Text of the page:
What resolution is the camera?
What resolution is actual video feed?
What resolution are still pictures?
Can you transfer or capture the timelaspe? (beta could only be viewed on the printer)
Again, if it were me, I'd be asking a whole lot of hard questions surrounding this feature given all that I know.
I'd want to know exactly what was implemented today in the software and firmware. I what to know what may not work today, but is planned for features.
I'd be asking for guides and examples of transferring that timelapse off the printer and or how useful it really is if only on the printer.
Maybe all this is taken care of, this is the miracle you all think it is, and you'll be just overjoyed at the camera features.
What I'm telling you is, the ship has sailed. This isn't about me getting a printer to evaluate, this isn't about money. It's about the fact the new model is shipping, it's on the boat on the way here. The time for feedback is way too late in the game. Buyers are going to feel slighted no matter what at this point. Recent buyers aren't happy and upgrade jealous (but really folks, I'm saying temper that thought). Users buying this pre-order really should be asking a lot more questions before dropping your hard earned cash. Put simply, the current product page is all the buzzwords they feel new buyers want to hear. The actual technical specs are lacking, the pictures are nice, but do have a pre-production beta test unit "this is what we could build" kind of feel. As a buyer dropping $4k-$5k before shipping and taxes I think we need a rethink here.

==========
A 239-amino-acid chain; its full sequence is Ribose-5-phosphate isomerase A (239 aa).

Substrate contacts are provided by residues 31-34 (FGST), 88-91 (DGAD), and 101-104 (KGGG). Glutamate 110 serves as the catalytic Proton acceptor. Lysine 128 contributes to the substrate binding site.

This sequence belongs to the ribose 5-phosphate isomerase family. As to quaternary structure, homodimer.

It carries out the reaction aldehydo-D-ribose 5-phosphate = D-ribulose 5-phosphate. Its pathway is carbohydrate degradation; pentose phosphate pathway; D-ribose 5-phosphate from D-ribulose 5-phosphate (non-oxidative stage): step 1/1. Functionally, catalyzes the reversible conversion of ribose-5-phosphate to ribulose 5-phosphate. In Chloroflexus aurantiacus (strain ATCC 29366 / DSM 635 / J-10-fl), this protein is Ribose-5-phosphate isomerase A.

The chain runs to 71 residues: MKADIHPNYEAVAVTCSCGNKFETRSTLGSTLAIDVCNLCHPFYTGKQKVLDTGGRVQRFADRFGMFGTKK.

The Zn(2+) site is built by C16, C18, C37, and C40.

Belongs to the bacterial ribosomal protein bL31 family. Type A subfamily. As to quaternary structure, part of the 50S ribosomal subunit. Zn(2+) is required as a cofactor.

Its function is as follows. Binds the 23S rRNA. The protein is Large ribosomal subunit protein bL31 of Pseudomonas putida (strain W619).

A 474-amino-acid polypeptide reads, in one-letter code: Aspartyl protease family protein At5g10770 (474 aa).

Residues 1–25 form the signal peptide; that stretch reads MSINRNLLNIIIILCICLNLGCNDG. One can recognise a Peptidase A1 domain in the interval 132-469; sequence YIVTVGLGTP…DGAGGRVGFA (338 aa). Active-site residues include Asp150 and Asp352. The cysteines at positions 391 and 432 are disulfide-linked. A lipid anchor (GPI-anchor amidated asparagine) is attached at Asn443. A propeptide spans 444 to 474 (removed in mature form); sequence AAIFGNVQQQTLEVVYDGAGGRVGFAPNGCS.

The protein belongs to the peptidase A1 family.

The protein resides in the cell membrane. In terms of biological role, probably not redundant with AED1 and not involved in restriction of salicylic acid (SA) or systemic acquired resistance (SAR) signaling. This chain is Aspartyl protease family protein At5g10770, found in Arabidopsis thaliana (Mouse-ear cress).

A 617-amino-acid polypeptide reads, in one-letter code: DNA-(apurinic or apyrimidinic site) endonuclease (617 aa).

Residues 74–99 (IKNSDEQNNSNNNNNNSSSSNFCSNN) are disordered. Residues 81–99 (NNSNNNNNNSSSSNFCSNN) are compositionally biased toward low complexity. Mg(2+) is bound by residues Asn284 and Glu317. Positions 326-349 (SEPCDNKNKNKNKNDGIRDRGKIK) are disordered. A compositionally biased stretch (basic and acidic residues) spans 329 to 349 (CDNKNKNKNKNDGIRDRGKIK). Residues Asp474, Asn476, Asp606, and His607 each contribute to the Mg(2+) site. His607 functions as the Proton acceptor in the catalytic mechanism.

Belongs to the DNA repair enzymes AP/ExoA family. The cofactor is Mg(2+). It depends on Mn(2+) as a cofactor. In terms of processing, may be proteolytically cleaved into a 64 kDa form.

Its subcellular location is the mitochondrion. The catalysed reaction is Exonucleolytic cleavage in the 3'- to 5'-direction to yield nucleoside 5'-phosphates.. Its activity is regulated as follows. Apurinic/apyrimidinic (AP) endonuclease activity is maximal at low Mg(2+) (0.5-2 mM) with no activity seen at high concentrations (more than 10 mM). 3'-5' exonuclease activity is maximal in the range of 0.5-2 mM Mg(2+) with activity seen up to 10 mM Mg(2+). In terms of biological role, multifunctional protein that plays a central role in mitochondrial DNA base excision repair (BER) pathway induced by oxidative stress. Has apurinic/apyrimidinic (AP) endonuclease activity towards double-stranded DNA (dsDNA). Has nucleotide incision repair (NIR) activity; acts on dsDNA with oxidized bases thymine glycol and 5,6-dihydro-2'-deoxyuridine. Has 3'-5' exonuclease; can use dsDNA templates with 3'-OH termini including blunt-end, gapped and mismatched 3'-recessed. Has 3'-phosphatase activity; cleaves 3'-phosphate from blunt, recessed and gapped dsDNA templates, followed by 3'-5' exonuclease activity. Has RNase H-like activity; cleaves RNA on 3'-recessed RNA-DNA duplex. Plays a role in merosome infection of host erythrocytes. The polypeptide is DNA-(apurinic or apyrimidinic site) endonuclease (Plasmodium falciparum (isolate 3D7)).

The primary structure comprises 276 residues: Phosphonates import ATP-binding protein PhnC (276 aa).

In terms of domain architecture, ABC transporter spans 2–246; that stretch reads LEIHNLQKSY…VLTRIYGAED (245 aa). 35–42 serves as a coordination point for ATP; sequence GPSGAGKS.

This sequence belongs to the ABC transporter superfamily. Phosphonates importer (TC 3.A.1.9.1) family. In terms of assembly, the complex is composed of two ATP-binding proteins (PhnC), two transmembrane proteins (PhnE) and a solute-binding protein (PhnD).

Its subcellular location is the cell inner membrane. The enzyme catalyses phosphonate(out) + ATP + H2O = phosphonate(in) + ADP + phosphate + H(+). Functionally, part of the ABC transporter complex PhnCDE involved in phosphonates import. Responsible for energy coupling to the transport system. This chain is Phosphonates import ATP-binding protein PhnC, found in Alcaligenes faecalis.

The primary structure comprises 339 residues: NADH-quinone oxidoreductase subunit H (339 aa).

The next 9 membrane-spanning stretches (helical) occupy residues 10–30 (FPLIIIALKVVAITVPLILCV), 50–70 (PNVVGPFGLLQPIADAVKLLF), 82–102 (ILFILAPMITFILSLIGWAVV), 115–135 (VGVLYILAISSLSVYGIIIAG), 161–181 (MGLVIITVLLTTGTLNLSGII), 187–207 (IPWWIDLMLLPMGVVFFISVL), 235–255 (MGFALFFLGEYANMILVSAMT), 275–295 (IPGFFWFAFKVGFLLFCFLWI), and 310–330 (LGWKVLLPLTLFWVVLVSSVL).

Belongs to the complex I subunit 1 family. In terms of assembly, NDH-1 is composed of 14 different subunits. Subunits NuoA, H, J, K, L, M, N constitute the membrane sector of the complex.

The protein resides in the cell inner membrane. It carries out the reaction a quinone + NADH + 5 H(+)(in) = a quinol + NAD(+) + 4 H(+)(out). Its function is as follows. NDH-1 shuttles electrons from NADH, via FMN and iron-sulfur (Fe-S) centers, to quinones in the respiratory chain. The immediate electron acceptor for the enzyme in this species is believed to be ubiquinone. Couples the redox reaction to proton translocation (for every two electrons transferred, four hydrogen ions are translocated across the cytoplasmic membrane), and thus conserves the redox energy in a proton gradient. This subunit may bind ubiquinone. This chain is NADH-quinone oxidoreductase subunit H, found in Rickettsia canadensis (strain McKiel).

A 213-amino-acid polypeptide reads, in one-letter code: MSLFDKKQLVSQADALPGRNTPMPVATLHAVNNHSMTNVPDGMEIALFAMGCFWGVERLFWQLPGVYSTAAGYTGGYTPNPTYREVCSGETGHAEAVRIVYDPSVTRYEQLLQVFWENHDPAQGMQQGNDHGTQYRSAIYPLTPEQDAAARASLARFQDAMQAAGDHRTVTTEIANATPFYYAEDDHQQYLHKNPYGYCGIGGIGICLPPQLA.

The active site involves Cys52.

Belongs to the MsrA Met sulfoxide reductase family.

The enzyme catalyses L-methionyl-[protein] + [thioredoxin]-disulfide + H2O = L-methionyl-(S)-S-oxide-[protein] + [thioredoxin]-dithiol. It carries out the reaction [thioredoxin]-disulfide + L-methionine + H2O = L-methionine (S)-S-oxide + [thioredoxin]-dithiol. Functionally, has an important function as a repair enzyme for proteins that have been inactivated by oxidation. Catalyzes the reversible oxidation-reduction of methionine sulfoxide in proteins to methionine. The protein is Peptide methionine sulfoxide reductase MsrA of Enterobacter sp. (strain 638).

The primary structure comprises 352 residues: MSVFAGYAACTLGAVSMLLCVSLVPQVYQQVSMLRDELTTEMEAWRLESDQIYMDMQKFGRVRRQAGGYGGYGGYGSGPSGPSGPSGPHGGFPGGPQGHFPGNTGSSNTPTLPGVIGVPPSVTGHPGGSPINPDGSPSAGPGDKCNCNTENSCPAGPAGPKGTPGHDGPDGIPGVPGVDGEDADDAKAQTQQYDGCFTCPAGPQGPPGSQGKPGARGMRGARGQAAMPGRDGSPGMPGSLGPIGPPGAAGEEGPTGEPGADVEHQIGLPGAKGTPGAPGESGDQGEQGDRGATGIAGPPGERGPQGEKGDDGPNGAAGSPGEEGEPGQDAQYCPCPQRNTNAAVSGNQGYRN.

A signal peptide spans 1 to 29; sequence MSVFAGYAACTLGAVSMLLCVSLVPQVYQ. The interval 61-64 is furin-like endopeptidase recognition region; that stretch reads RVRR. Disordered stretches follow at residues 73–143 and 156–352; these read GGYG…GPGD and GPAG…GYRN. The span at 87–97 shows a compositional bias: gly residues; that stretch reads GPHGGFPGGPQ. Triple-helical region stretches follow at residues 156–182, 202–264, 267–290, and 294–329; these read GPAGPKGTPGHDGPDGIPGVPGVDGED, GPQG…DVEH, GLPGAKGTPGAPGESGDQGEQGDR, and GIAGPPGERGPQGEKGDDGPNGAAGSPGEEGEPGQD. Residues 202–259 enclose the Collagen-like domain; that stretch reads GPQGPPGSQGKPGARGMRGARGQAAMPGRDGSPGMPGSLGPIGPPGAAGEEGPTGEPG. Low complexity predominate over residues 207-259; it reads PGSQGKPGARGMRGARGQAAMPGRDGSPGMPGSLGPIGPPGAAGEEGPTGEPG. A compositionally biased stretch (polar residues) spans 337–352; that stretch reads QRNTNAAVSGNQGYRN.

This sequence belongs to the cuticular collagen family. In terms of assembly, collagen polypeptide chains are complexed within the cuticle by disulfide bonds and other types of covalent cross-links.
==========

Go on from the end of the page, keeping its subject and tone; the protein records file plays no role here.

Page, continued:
Again, 2 facts I absolutely, support- the Bondtech extruder and sure from a value and improvement the heated bed changes rank up there justifying the new model and pricing.
The features I question of on paper VS reality is the moving nozzles but does play into the cost increase. It sounds neat, you users keep asking for it, but is it really the miracle you think it is? What about all the other "what if"?? What's different when you have to adjust this? What's different when you have to repair or change a nozzle? What about 3rd party nozzles? What could go wrong? What does go wrong?
Again, I see phrases like this:
High repeatability. (<0.005m, 5 micron).
Light speed, <1 second switching time.
1.5mm lifting distance, compatible with ﬂexible ﬁlaments.
Over 100,000 times reliability test passed.
But what matters is when this hits your hands and skillset.
The stuff I consider fluff is the weak filament detection integration, the air filter is just straight gimmick in my book, optical endstops I feel pretty non-impressed from a change standpoint. While the new mainboard is good- I'm not yet ready to call the stepper drivers an upgrade until more details come out. Different yes- but again, the marketing fluff is so vague, it's sad and pathetic. The current TMC2100 is already 256 microsteps in marketing speak. Yes, A4988s were use for Z and the extruders, so you could refer to an upgrade of them to TMC2100 or equiv- but is that really that substantial of an upgrade? Again, if we already have 256 microsteps for XY now- what's really being said????? The processor speed is literally just bragging rights. How that equates to any tangible printing quality or speed gain is all firmware and architecture dependent. Yes, faster is better, but to put a $ value on what that means is beyond vague and unproven. I'm not saying don't buy it, I'm saying don't make that your primary decision point. I'd love to be wrong on this point, really, that's nothing but good for you if i'm wrong, you get this great new upgrade and I get egg on my face.
Power outage second generation? I have to question how much of that is firmware update VS actual hardware change? What is really that different about it? If it's supposed to be a selling point, shouldn't that be far better explained?